To easily add Defender to Virtual Machines that we’re running for our RDS deployment we’re using the extension called IaaSAntimalware. The JSON code to add the Defender extension to our VM’s looks like below. Basically we create a new VirtualMachine Extension and set ‘IaaSAntimalware’ as the type. Using the settings section, we can then further define the custom settings. In this case we define whether or not real time protection is enabled, and what type of periodic scan is performed. Furthermore, we define the file type extensions, paths and processes we want Defender to exclude.
To be able to define different exclusions for the different RDS roles, we define separate exclusion parameters for each role type. To accomplish this, we introduce the following parameters for each role type.
And the following parameters are shared across all role types to define the scan schedules.
When running the ARM template, we can define all of the parameters to customize the usage of Defender to our needs. By default, the periodic scan is scheduled weekly at midnight performing a quick scan but this can obviously be modified at will.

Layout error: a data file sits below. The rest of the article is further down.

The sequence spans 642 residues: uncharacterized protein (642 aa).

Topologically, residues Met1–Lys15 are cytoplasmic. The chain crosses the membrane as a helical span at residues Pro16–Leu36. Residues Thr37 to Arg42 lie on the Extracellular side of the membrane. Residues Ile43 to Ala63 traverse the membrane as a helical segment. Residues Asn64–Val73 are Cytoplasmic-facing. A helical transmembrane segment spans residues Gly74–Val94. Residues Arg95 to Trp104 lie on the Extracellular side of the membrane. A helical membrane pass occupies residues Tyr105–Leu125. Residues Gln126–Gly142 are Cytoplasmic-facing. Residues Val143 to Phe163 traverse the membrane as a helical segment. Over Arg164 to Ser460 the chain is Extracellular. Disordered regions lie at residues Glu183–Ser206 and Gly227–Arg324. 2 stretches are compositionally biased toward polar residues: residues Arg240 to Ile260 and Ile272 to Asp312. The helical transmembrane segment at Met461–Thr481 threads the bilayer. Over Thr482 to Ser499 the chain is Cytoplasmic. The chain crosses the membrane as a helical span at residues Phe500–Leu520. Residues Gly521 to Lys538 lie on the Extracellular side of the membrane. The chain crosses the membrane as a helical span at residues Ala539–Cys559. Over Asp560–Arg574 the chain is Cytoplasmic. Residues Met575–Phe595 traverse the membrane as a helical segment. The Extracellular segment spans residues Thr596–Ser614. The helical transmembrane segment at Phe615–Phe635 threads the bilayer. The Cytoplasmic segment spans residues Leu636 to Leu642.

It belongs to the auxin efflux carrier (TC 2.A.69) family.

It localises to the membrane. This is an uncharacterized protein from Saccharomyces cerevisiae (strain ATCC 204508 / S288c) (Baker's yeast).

As you can see we can also enable or disable real time protection per role. And we can configure a semicolon separate list of exclusions to exclude paths, processes en file extentions. The exclusions are important to configure to not run into any unnecessary performance issues after deploying Defender. For example, for the RD Gateway role I added the following exclusions, a mix of common exclusions like the logs & databases of the SoftwareDistribution folder, eventlogs and IIS log files. %windir%\SoftwareDistribution\Datastore\Datastore.edb%windir%\SoftwareDistribution\Datastore\Logs\Res*.log%windir%\SoftwareDistribution\Datastore\Logs\Edb*.jrs%windir%\SoftwareDistribution\Datastore\Logs\Edb.chk%windir%\SoftwareDistribution\Datastore\Logs\Tmp.edb%windir%\Security\Database\*.edb%windir%\Security\Database\*.sdb%windir%\Security\Database\*.log%windir%\Security\Database\*.chk%windir%\Security\Database\*.jrs%allusersprofile%\NTUser.pol%Systemroot%\System32\GroupPolicy\Registry.polC:\inetpub\logs\LogFiles\W3SVC1\*.log%SystemRoot%\System32\Winevt\Logs\*.evtx%SystemRoot%\SYSTEM32\Logfiles\*.logFor the RD Session Host role, it’s also important to take a close look at exclusion, especially because these are the servers that will host active user sessions. Common exclusions for the RD Session Host role are e.g. the Printer Spooler, the winlogon process, etc.